I didn’t quite remember she was this beautiful. I watch her from far away, fascinated by her smile. It’s a shy, quiet smile, but warm, inviting. Anyone in that bar would want to talk to this girl, but she has no idea. She’s just smiling at her friend’s camera, expecting this night to be like any other. I, of course, now know that is not the case, but I am still happy she is smiling. I’m glad she doesn’t know what is coming, because the way she looks right now almost, almost gives me hope. She is frozen in that second, in that smile, but she is so beautiful and magic I can see her move. Sitting at the bar, sipping on her martini, repeatedly checking her red painted nails, breathing in the night and its possibilities. Without realizing, she is singing along to a song I have definitely heard before but the name of which I don’t remember. I look at her almost as if through a veil; she is untouchable, and it seems to me like she is a mirage, not real at all. She’s happy and young and beautiful and alive; it fills me with heartbreaking nostalgia.

Then I see him. I have been running from this for so long. I stopped going to my old favorite restaurant because I know he started taking girls there after we broke up; I blocked him on every possible social media, deleted all the pictures from my phone, haven’t listened to that song that we used to play in the car in moths and stopped talking to the friends we shared. Now, I stare at his face again. I shake: as irresistible as always. The charming smile, the piercing green eyes noticeable even in a dark bar, the way he looks at her. He looks almost like a stranger to me. Now I know all the things that make him smile and all the truths behind his eyes, but when I look at him, frozen in his perfect smile, I still see the stranger he is to her.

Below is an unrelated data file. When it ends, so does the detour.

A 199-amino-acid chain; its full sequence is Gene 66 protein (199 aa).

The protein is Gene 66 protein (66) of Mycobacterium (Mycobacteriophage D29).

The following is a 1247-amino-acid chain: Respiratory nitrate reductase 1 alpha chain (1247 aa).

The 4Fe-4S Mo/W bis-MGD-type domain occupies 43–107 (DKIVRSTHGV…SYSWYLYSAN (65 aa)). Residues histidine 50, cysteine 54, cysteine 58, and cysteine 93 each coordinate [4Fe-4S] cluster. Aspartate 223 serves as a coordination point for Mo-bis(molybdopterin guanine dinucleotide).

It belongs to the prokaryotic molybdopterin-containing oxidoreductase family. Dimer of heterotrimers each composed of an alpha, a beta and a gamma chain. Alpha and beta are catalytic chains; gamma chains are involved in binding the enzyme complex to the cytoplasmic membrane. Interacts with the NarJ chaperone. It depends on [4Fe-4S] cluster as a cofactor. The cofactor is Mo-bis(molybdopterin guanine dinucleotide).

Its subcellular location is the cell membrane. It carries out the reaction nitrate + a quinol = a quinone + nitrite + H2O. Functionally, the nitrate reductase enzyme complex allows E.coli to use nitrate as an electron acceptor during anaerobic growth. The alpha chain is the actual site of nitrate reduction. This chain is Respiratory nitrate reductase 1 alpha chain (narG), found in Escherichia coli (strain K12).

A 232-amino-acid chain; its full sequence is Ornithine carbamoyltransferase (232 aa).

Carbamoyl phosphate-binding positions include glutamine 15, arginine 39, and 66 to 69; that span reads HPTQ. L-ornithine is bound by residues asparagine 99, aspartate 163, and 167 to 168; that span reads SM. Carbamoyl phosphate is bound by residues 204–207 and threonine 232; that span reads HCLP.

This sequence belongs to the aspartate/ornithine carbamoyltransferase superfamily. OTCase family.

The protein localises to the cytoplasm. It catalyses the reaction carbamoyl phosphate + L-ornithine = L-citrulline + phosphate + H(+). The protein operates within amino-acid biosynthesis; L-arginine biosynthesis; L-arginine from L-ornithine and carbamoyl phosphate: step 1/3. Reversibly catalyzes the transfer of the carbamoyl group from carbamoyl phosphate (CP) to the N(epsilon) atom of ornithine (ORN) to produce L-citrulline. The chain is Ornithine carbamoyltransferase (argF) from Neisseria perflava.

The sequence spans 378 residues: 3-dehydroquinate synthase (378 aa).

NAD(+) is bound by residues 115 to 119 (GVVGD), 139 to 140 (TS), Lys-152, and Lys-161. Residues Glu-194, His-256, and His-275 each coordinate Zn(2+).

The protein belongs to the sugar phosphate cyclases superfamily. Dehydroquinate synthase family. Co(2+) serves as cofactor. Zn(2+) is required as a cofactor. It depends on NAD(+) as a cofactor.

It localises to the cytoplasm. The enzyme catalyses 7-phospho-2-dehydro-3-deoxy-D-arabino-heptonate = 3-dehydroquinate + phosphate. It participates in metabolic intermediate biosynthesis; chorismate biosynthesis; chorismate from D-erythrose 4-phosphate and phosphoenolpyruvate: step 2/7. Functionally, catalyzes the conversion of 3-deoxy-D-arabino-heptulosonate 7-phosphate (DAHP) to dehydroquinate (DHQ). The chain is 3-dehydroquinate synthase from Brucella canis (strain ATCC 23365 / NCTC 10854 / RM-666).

I know his birthday is October 28th, meaning he is a Scorpio, which he hates because it makes perfect sense, but he doesn’t want to believe in astrology. I know his mother’s name is Marie and she is a high school Math teacher, which was very helpful during his senior year because he was having serious trouble studying for the SATs. I know he was raised quite religious, and his second biggest fear is that his grandmother will find out he doesn’t believe in God. I know the worst day of his life was his father’s funeral, and the best was the day he graduated college. I know his first kiss was with his cousin’s best friend at a truth or dare game and his first time was with another cousin’s best friend during the summer before his senior year. I know his first girlfriend’s name was Jacqueline, and now she’s married and has twin girls and lives in Maine. I know he wanted to be an astronaut when he was six, an actor when he was sixteen and a writer until twenty-six. I know his number one bucket list item is to visit Machu Pichu. I know his fears and his dreams, his heart and his mind, his talent with words, every inch of his skin, but when I see the way he looks at her, it is so very easy to forget.

He is just a stranger with a lovely smile, talking to this pretty girl, and neither of them has absolutely no idea what’s going to happen next. She is staring into the camera, embarrassedly asking her friend behind it through a quiet look if she should flirt back, but he seems to not even notice there is anyone but the two of them there. He looks at right at her, piercing her with the green eyes and the smile he knows will work, because it always does, asking questions and making the jokes we all always laugh at. The smile on her face is the first one he ever caused, and they attract each other like magnets; her grin, so genuine, almost unavoidable, and his, so calculated, because he knows exactly what makes girls smile back.